So pay for speed, right? I mean, that’s a huge thing. But, but like it all of a sudden, when we start talking about the light bulb goes off, oh, you mean, measuring my cost per hire, and saying I want to have a lower cost per hire than I did last year, is what I want? Well, in some cases, maybe. But in certain cases, I would argue no, if in fact, the cost of having a lower cost per hire is an extension in the time to fill. And then you’ve also got, you know, like, there are certain jobs now in the blue collar space where, you know, you’re not hiring warehouse workers, you’re not hiring restaurant workers, you’re not hiring delivery people, you’re hiring people that are willing to work in a set of situations for $18 an hour. That’s the market that you’re recruiting from. And what’s interesting is that market ebbs and flows based on a whole variety of reasons, those reasons are all different based on geography and political environment that you’re in and labor market environment. But, again, whether you’re paying per click or you’re paying per apply, let’s say you need 100 of these people a week. Well, if what you do is you bid the same that you did last week, you’re gonna end up paying the same per week, and some weeks, you’ll get what you want, and some weeks you won’t. But what’s interesting is that if you are constantly monitoring your conversion rates, so let’s say the week starts on Monday, you put a set of bids on out that actually deliver a set of applications at a greater rate than you expected, you can actually decrease how much you pay very quickly, and still glide to where you’re gonna get well in other weeks, where all of a sudden, let’s say, the box store next door is at 1850. Yeah, and they’re flooding the zone with all these ads, you may see it go way up, because that’s what you need to do. And you got to be okay with that. So again, you know, this idea, we’re finally at the point in recruitment marketing in certain elements of the market, where like, we’re pricing labor, like you can literally see in certain markets when the certain when certain things are being done appropriately. Holy crap. It’s just more expensive to recruit. Not because somebody’s being a knucklehead is because it’s actually more expensive to recruit that week. And so, you know, this whole thing is, is we’ve, as you know, Chris, Gerry, you may jump like anybody who’s been in this industry for a long time has talked about the professionalization of the marketing function within recruitment. We’re now at a point where ooh, truly if you’re a big enough company, it’s a myth. If you’re good at this It’s a million dollars.
Gerry Crispin, CXR 25:02
Chris Forman 25:03
Either saved productivity, lower cost better outcomes, like it’s no, it’s no longer kind of like, well, we’re gonna have better colors and a nice invoice, employer value proposition which, you know, no matter, no matter what any executive says that’s really hard for them to measure. But if you say, Hey, we can fill the funnel, we can get people hired faster, and we can do it for less money. That’s something every CFO is going to love.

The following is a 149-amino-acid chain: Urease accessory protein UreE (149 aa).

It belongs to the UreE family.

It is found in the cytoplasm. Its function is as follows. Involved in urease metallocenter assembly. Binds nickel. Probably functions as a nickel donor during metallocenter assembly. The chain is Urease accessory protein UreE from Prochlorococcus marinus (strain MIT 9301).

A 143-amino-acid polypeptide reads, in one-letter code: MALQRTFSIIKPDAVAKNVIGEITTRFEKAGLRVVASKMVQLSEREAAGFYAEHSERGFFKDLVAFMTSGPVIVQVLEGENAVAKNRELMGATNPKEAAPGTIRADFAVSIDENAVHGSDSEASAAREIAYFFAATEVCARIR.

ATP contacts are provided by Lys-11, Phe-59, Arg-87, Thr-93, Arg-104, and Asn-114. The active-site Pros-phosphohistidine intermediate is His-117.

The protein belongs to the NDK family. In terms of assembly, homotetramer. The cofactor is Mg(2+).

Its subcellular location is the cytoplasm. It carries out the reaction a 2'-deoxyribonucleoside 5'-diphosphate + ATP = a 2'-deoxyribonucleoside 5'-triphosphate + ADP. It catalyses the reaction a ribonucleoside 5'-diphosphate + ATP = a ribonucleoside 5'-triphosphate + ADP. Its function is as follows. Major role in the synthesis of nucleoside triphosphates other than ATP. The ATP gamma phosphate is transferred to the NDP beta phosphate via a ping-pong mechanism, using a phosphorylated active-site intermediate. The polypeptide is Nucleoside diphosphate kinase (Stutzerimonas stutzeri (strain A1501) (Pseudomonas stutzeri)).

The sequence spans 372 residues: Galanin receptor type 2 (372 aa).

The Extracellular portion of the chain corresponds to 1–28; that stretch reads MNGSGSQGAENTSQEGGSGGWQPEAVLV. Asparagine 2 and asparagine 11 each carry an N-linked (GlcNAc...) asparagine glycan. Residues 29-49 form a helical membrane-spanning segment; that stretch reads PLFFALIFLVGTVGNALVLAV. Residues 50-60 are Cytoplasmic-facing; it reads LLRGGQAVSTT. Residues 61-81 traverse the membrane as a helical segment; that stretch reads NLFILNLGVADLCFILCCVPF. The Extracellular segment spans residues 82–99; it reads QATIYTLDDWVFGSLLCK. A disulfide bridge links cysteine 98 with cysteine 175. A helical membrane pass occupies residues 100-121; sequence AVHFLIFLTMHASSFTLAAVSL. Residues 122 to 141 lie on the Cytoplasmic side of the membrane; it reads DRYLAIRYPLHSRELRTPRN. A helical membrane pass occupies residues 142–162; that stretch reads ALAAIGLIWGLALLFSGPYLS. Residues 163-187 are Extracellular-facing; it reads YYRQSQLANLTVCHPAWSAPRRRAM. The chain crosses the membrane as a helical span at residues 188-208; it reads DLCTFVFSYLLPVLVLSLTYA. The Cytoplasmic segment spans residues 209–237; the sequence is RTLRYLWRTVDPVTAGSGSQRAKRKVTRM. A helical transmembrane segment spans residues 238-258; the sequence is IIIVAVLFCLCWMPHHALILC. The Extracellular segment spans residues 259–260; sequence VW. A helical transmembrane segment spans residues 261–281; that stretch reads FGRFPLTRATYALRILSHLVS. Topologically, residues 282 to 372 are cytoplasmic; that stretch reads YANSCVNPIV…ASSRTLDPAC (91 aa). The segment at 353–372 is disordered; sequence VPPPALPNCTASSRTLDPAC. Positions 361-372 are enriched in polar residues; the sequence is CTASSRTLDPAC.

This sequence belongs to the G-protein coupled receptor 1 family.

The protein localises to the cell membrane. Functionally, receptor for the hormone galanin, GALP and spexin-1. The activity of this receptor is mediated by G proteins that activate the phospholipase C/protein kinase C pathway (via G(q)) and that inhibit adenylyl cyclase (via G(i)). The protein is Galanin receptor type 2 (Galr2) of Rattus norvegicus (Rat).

Chris Hoyt, CXR 25:28
Yeah, what I wonder how many folks though, are making that sort of shift? Because it’s kind of funny to talk to some of the young leaders who are coming in and have these these great ideas. I mean, didn’t we all these great ideas of all the things we’re going to fix? And all the things we’re going to change as we move into this, but But oftentimes, some of that stuff that’s a little more difficult to track and set up, just gets put on the back burner?
Gerry Crispin, CXR 25:49
Again, it occurs to me that the, the emergence of recruiting operations, so having someone who has program experience or you know, that kind of thing, as well as the metrics, and the analytics, fundamentally, I think has created an extraordinarily added value to ta when it’s applied the way you were talking about it, Chris.
Chris Forman 26:17
Yeah, it was true. And, you know, Chris, and Gerry, what you’re talking about is, I mean, it’s near and dear to my heart. What? What I’m talking about is boring. It’s math. I mean, like, it’s, it’s, it’s 10th grade algebra appropriately done every single day. But that’s the, you know, the beauty of boring is that if you do it, right, you know, as I tell you sitting here, you know, white middle aged guy with gray hair, borings my life and you can do pretty okay in life being boring. And
Chris Hoyt, CXR 26:49
Yeah, well, I’ll steal a line from one of my favorite recruiters used to be on my team as they came in. And we were just starting to talk about this concept years ago, and she looked me dead in the eye and said, I’m sorry, I was told there’d be no math. Yeah, sorry. There’s math. Sorry about that. Mrs. Payne, my eighth grade math teacher. I’m so sorry for being such a dick. I really should have been a better student in math class. I really apologize. Yes. Oh, man. Well, Chris, let me ask you. And you know, you know, because we’ve asked you before, but we got a new topic today. And the conversation if you’re gonna if you’re gonna write a book, about this topic about what folks should know, and sort of just this concept, what do you think you’ve titled that book?
Chris Forman 27:30
Oh, gosh, well Why Everyone Should Have a Gold Duck on Their Desk.
Chris Hoyt, CXR 27:46
Why Everyone Should Have a Gold Duck on Their Desk. I like it,
Chris Forman 27:52